China / Hot Issues

NGOs take aim at paid web listings

By Cao Yin (China Daily) Updated: 2016-05-06 07:31

Academics call for definition of what constitutes an ad

Search engine Baidu, which has been caught in public outcry over a man's recent death, was also suspected by several medical NGOs of presenting fake advertisements.

Chinadolls Center For Rare Disorders, one of the NGOs, said on Thursday that it had reported Baidu to Beijing's industry and commerce authorities for what it believed could be fake medical advertisements.

Wei Zexi, a 21-year-old computer science major at Xidian University in Shaanxi province died from synovial sarcoma, a rare soft tissue cancer, on April 12. Since September, he had received four treatments using cells generated by his own immune system to kill cancer cells.

Wei's parents said their son researched the disease on Baidu, and the hospital that provided the treatment-the Second Hospital of the Beijing Armed Police Corps-was listed second in the search results.

Paid listings are part of an internet advertising model used to direct traffic to websites. The system, under which an advertiser pays a search engine each time an ad is clicked, has long been a major source of revenue for Baidu.

Zhang Haoyu, an officer at the NGO, said the report claimed that such a model violates the country's advertising law.

The State Administration for Industry and Commerce made public a draft regulation for online advertising to solicit public opinion last year, but no announcement has been made on its status.

Liu Junhai, a professor of civil and commercial law at Renmin University of China, said that a paid listing is advertising.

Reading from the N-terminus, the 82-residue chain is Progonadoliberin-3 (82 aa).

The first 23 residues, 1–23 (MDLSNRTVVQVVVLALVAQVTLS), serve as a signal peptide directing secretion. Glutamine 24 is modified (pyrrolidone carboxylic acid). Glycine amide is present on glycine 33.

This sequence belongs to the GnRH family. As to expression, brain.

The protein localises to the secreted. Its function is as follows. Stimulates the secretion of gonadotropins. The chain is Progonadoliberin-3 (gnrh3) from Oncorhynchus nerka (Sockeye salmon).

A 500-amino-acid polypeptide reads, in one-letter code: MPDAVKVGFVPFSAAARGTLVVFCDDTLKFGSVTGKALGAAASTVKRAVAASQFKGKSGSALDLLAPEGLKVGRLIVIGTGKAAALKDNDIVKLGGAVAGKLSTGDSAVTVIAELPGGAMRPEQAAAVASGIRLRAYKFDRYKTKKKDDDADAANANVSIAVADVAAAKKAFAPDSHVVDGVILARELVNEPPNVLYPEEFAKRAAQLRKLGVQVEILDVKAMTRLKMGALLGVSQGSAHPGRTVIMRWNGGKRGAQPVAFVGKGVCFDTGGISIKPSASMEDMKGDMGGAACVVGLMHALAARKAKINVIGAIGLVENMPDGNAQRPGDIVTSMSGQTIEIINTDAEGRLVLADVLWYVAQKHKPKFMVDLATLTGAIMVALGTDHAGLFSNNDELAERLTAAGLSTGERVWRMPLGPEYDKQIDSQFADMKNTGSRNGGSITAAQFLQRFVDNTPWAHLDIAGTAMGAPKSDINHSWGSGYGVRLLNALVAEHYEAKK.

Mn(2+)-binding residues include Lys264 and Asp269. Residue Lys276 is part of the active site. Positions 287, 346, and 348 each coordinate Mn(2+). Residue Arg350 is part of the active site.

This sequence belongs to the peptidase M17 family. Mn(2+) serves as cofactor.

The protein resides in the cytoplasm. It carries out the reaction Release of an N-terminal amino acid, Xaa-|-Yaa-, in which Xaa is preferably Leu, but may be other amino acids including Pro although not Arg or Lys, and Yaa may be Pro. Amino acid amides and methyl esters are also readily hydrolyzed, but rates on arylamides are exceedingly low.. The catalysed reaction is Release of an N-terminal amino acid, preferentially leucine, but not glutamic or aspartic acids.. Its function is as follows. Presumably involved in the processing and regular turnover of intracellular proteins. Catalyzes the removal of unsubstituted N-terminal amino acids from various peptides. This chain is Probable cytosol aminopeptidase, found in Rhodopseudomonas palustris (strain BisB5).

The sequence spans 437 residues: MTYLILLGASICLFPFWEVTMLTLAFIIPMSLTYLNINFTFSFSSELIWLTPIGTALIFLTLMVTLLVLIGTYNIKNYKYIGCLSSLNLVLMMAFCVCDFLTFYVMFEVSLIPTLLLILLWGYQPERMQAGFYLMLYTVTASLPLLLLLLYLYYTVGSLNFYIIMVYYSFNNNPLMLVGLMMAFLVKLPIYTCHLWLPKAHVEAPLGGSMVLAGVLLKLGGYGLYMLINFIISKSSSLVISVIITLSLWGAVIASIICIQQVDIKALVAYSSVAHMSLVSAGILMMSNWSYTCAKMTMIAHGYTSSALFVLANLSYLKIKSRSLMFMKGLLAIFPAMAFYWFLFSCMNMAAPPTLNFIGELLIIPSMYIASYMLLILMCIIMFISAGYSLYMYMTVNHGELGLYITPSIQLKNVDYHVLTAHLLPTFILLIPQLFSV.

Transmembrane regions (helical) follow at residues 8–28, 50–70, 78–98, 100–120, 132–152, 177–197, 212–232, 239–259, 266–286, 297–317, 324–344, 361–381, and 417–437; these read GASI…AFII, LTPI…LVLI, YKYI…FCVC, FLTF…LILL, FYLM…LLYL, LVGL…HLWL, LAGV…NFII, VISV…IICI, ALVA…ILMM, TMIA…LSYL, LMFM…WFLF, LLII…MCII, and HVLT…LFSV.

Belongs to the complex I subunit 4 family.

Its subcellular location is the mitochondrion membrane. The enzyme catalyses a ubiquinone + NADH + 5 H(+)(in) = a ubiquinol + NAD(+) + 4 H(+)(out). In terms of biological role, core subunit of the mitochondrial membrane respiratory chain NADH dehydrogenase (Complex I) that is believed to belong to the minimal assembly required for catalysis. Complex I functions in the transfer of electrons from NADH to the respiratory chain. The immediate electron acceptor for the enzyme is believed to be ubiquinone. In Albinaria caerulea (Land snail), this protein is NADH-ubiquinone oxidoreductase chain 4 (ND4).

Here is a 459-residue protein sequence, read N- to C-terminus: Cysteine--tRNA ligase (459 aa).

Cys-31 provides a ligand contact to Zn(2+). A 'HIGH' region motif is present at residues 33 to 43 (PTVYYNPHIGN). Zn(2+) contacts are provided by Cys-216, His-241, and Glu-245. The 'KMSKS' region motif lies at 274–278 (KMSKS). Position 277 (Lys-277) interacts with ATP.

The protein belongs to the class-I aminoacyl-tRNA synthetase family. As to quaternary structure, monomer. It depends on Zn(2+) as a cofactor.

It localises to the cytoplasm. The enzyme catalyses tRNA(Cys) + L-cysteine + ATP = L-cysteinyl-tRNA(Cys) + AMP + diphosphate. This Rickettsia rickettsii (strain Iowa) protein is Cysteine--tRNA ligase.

Zhu Wei, an associate professor at China University of Political Science and Law, said that whether or not a paid listing is advertising should be clarified and its difference from general advertising should be defined.

On Jan 19, after receiving many patients' complaints saying that they were defrauded by hospitals they found on Baidu, the center set up the NGO Alliance of Anti-Online False Medical Advertising with another 30 NGOs and reported Baidu to the industry and commerce bureau in Haidian district.

"We were informed that our report was being investigated three days later, but then no more information was released," Zhang said, adding that is why he went to the Beijing Administration of Industry and Commerce to push the case on Wednesday.

A report from Beijing News said the authorities will extend the time for the investigation because it is hard to define whether or not the promotion on Baidu is advertising.

Luo Wangshu contributed to this story.

Previous Page 1 2 Next Page

Hot Topics